Pros & Cons of Our Increasingly Remote World

When COVID-19 first started closing down offices and businesses, the idea of working from home was a bit foreign to some. Before COVID-19, there simply wasn’t much reason for certain companies to have remote workers. However, as many communities and cities across the globe were instructed to shelter in place and self-isolate, the world of remote work suddenly became a temporary haven for employees and employers alike.

Now, as we enter the 8th month of this unprecedented year, there are plenty of people who are still working remotely full-time. In fact, Google recently announced that they intend to keep their office doors closed until the summer of 2021, instructing employees to stay home.

With this increasingly remote world becoming the norm seemingly overnight, many are discovering that while working from home certainly does have its pros, it can also have its cons.  

The Art of Remote Communication

Communication is often the keystone of any well-functioning business. Many businesses also rely on a variety of communication avenues to keep operations running smoothly. According to those at Rider University, written communication, verbal and non-verbal communication, and active listening are just some of the essential communicating skills that help employees stay motivated and productive. Now, with so many of us working from home, those lines of communication have changed. 

Video-based communication, such as Zoom or Skype, has become the main source of communication for remote workers. Of course, there is still the help of instant messaging with tools such as Slack, but video conferences and meetings are predominately the way businesses have maintained lines of communication with their employees. This has opened up an entirely new form of remote-specific skills. 

When you can’t be in the same room as clients, bosses, and co-workers, how does the communication change? Non-verbal communication queues are almost completely stifled with video. Even if you have a reliable, fast internet connection that doesn’t turn everyone on your screen into a lump of frozen-in-place pixels, it’s difficult to pick up on body language and emotions. This can lead to an increase in conflict and make it more difficult to motivate employees.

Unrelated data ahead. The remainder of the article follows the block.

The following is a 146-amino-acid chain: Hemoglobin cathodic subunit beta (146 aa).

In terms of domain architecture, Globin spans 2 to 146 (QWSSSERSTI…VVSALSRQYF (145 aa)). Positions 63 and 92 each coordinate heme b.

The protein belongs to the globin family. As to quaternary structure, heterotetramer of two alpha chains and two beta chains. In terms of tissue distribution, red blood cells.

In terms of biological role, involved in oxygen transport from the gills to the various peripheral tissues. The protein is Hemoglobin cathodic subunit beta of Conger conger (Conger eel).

Many also have to contend with new distractions. Active listening is a key component to receiving and fully understanding new information, instructions, and strategies, but now, with employees working from home, there are a lot more obstacles that can interfere with a person’s ability to actively listen. Crying or bored children, pets demanding to be let out, then back in, then back out. There are also likely roommates or a spouse working from home as well, and many don’t have enough room in their homes to have more than one dedicated working space. The list could go on and on.

Luckily, as the weeks continue by, much of the workforce has learned how to adjust to these new forms of communication and are working towards improving their remote-specific skills. In fact, many companies are finding that employees are still productive and successful while working remotely, which is creating a huge shift towards the possibility of continuing remote work even after the pandemic has ended.    

Remote Work and the Impacts on the Environment 

There’s a lot to weigh and consider in regards to remote work and the effect it has had on Earth so far. Since the beginning of this pandemic, there has been a major drop in air pollution due to fewer people driving to and from work every day. Additionally, there has been a reduction of environmental noise levels which are known to cause health problems and alterations to certain ecosystem’s natural state. In many ways, COVID-19 has indirectly affected our environment positively. However, this doesn’t mean it hasn’t also negatively impacted the environment either.